Anthony Lau directs the production, Lau’s directional take on the play gives you some very strong likeable moments. Lau adds microphones and stands which add importance to the text and what the character was saying, in fact actually supported my understanding of the play and emphasised the shock and uncomfortableness this adds not just a modern element to the production but a sound element too as at points it gets quite intense which caused a few gasps from people around me. Lau placing Abigail Williams (played by Rose Shalloo) on stage during the majority of the show was brilliant. To me this adds an extra level of tone and somewhat an aspect of control from the character of Abigail and also maybe to some this adds uneasiness, which to me watching Shalloo all the time movement was made, added to the scene. Lau also adds elements of breaking the fourth wall into the show which I feel makes the show easier to be understood as I think that it draws you into the story more and it felt that you could somehow gather your thoughts from previous scenes/acts. Lau handles the play really well with creating different dynamics in the direction, creating and adding a sense of thrill and shock to the dialogue and like I said the production is cleverly staged and feels not so overly complex but feels notable and brave at the same time. 

Photo credit: Manuel Harlan

The cast does a great job throughout the whole duration of the show even if it is small or the main parts, all help create this complex but thrilling story. 

Rose Shalloo plays Abigail Williams, Shalloo brings a powerful touch to the role of Abigail, presenting you with this convincing fear of the character. You could sense this idea of cruelness of the character being the lead and drawing people into the world. Shalloo’s presence on stage is strong and feels very real and has the right amount, which you can feel in the character throughout, with the characterisation having brilliant attention to detail through the voice and movement around the stage. Shalloo accomplishes a truly keen performance throughout.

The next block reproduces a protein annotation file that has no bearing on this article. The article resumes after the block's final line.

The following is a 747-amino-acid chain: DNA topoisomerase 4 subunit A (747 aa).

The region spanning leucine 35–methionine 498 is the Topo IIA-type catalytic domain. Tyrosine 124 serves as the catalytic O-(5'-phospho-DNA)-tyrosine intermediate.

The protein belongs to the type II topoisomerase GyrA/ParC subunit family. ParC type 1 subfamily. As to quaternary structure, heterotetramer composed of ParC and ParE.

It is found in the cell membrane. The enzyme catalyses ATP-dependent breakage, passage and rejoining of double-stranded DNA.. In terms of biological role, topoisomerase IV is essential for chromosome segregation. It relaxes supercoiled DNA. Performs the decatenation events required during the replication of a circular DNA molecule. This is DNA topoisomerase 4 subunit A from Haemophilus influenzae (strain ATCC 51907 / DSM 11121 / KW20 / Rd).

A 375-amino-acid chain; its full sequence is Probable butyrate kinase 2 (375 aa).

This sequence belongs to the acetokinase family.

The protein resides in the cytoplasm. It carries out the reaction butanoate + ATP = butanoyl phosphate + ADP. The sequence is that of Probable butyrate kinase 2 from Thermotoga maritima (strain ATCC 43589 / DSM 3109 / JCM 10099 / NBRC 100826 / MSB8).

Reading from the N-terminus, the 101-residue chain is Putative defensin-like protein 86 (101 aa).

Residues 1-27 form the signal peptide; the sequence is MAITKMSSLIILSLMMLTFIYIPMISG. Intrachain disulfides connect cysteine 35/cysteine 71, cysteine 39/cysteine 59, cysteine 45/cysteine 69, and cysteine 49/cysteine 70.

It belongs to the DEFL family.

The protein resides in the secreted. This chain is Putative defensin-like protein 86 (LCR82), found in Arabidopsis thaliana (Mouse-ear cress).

Millicent Wong, performed the role of Mary Warren, Wong’s skills of playing on the slow process of being taken in by the girls was brilliant, and you see that obvious change within the character, but not so obvious that it felt rushed. Wong performs very strongly and expresses this element of fear really well. Wong takes the dialogue and delivers it really well with lots of different emotions which emphasise and have moments of impact and importance. Wong's performance as Mary Warren is convincing and determined. 

Simon Manyonda plays John Proctor, Manyonda showed really good strengths in the character. With Manyonda pushing persuasion for Proctor's wife, (played by Anoushka Lucas) and near to the end on where in the prison Manyonda shows two sides of the character excellently. The two sides are equally well played, Manyonda's performance is enjoyable from start to finish.

Designed by Georgia Lowe, Lowe’s design is definitely not over the top or extravagant with just a tiered roster with red seats. Lowe’s design makes you at ease when listening to the dialogue. Jess Bernberg creates a natural but also striking lighting design, as we weren't overloaded with so many effects and design elements, Bernberg idea of using the main auditorium house lights in moments that helped, and to me and emphasised the book. Bernberg’s lighting design is a good example of simple but effective.

Sheffield Theatres production of The Crucible is deep, and will have you impressed and thrilled from the direction to the performances to the lighting design. This production in particular shows that less is more. If you're studying this at the moment, you need to go and see it. Sheffield Theatres creates another surprising production and a very good night at the theatre.

The Crucible plays at the Crucible Theatre until 30 March.


Photo credit: Manuel Harlan